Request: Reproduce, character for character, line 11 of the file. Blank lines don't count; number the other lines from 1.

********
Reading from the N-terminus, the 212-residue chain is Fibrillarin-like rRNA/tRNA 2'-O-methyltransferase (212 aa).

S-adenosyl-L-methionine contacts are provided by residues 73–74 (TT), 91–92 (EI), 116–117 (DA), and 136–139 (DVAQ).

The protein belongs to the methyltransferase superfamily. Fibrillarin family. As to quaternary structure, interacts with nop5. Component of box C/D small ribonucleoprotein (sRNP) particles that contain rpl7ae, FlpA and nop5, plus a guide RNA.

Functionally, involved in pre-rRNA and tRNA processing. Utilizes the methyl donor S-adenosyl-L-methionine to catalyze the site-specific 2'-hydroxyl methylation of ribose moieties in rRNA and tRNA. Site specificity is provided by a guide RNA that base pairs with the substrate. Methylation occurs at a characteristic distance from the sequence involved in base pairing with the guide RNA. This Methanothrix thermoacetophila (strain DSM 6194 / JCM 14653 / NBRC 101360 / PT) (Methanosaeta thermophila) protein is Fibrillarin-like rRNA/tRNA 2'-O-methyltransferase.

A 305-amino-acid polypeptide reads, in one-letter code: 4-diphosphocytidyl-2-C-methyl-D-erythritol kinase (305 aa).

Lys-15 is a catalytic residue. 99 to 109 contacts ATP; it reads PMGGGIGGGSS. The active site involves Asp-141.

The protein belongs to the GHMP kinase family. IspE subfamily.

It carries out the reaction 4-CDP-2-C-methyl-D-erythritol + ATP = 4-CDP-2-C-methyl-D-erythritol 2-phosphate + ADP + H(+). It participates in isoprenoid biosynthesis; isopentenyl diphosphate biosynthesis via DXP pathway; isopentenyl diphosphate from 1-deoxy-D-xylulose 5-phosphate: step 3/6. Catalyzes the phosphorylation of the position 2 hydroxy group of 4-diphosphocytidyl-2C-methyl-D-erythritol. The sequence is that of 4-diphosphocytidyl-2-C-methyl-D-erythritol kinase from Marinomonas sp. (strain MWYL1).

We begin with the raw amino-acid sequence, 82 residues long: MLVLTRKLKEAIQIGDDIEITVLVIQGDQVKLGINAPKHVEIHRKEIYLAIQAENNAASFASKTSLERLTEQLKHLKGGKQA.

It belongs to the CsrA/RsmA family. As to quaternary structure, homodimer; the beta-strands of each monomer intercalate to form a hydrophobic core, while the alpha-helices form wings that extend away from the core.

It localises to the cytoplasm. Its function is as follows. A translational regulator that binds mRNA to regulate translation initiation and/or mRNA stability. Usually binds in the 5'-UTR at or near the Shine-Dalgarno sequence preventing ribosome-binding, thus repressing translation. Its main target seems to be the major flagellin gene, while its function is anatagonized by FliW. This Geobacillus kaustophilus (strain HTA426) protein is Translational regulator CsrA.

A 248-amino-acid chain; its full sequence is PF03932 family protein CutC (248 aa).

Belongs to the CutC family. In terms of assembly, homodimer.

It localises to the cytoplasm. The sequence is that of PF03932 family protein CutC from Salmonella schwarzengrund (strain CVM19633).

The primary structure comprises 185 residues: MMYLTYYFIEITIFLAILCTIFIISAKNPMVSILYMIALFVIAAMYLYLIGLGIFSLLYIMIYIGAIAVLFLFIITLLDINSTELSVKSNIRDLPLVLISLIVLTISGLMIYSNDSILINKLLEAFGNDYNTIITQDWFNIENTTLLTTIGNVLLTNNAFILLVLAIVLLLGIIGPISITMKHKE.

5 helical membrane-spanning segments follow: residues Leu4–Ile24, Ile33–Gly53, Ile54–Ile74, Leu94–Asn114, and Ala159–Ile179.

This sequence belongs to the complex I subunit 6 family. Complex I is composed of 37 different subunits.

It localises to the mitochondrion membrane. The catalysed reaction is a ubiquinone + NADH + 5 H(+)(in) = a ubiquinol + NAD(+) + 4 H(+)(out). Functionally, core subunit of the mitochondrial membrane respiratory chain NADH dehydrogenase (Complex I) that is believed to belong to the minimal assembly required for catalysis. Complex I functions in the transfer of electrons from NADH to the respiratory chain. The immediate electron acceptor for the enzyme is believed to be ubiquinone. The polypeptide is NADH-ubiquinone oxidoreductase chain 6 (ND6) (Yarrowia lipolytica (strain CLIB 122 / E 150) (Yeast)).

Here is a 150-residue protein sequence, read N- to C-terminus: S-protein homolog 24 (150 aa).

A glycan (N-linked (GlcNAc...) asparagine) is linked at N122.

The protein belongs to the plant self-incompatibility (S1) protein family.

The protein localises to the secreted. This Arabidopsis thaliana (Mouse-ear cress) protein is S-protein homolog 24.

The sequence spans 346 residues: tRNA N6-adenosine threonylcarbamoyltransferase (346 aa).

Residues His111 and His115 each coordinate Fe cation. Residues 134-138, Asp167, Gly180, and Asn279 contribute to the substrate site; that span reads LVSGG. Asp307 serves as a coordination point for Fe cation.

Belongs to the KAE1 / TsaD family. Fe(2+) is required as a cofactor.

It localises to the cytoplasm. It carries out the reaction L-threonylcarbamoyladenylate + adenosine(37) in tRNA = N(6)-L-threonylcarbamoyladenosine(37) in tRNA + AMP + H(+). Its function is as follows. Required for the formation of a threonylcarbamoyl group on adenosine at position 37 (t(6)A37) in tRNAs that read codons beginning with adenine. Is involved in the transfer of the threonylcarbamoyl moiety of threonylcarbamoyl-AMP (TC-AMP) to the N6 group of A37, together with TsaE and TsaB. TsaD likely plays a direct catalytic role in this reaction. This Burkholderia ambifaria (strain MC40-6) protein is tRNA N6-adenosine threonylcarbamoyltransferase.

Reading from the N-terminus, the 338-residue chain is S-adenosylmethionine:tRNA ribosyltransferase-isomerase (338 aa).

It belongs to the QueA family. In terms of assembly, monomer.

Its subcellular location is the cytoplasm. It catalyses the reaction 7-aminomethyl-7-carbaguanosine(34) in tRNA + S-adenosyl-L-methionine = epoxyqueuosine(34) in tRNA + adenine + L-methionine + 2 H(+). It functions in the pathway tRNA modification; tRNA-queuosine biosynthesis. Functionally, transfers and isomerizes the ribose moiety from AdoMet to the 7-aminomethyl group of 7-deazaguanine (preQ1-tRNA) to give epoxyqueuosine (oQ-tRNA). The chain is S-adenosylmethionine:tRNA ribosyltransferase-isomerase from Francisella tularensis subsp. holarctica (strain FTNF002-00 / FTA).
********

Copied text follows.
It localises to the cytoplasm. Its function is as follows. A translational regulator that binds mRNA to regulate translation initiation and/or mRNA stability. Usually binds in the 5'-UTR at or near the Shine-Dalgarno sequence preventing ribosome-binding, thus repressing translation. Its main target seems to be the major flagellin gene, while its function is anatagonized by FliW. This Geobacillus kaustophilus (strain HTA426) protein is Translational regulator CsrA.